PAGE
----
Transcutaneous immunization with novel lipid-based adjuvants induces protection against gastric Helicobacter pylori infection
Hickey, Danica K., Aldwell, Frank E., Tan, Zi Yan, Bao, Shisan, & Beagley, Kenneth W. (2009) Transcutaneous immunization with novel lipid-based adjuvants induces protection against gastric Helicobacter pylori infection. Vaccine, 27(50), pp. 6983-6990.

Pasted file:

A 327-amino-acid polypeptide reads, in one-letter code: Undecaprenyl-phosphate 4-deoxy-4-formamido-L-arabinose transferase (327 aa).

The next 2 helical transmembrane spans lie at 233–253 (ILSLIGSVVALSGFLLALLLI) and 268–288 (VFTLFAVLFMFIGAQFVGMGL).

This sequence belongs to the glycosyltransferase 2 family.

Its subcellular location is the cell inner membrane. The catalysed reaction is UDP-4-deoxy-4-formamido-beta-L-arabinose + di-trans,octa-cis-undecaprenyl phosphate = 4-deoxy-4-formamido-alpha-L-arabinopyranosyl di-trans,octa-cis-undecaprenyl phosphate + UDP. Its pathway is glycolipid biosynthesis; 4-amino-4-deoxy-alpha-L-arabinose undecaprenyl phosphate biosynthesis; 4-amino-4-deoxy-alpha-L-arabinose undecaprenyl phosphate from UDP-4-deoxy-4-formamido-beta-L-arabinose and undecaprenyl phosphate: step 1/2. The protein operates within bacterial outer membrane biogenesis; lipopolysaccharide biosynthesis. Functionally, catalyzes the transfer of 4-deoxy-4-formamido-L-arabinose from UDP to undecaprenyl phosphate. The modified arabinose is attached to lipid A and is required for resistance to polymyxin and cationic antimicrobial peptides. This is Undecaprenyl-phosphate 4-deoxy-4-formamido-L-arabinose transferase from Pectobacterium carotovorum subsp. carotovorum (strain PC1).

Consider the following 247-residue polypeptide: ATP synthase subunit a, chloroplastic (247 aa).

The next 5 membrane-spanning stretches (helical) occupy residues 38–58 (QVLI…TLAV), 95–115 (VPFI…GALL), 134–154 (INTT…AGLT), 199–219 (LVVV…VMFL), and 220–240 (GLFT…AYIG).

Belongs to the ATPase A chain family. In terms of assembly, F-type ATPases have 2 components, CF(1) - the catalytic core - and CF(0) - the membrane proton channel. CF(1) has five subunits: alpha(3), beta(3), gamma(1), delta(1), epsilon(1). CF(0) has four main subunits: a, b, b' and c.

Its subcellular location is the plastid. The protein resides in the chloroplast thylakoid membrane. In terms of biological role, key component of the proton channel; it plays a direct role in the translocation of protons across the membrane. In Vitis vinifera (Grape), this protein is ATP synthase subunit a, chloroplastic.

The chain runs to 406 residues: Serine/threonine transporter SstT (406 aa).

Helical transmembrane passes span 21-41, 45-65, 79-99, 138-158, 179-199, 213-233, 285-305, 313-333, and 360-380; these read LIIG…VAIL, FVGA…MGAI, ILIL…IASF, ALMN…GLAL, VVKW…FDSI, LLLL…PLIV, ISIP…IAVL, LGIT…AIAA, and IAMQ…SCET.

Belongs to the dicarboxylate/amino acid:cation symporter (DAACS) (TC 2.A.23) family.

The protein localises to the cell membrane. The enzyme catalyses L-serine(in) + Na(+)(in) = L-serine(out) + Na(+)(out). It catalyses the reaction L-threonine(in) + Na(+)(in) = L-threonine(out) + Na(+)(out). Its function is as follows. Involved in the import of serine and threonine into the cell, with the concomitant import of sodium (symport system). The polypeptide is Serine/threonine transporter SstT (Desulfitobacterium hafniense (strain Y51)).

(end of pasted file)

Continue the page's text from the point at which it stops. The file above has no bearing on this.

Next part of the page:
The development of vaccines to combat pathogens that infect across mucosal surfaces has been a major goal of vaccine research. Successful mucosal vaccination requires the co-administration of adjuvants that can overcome the state of immune tolerance normally associated with mucosal application of proteins. In the case of oral immunization, delivery systems are also required to protect vaccine antigens against destruction by gastric pH and digestive enzymes. Furthermore, adjuvants used for mucosal delivery must be free of neurotoxic effects like those induced by the commonly used experimental mucosal adjuvant cholera toxin. Maintenance of the "cold chain" is also essential for the effectiveness of any vaccine and adjuvants/delivery systems that enhance the stability of a vaccine would offer a significant advantage. Needle-free methods of vaccination that induce protective immunity at multiple mucosal surfaces are also desirable for rapid vaccination of large populations. In the present study we show that transcutaneous immunization (TCI) using Lipid C, a novel lipid-based matrix originally developed for oral immunization, containing soluble Helicobacter sonicate significantly reduces the gastric bacterial burden in mice following gastric challenge with live Helicobacter pylori. Protection is associated with the production of splenic gamma interferon and gastric IgA and was achieved without the co-administration of potent and potentially toxic adjuvants, although protection was further enhanced by inclusion of CpG-ODN and cholera toxin in the lipid delivery system.
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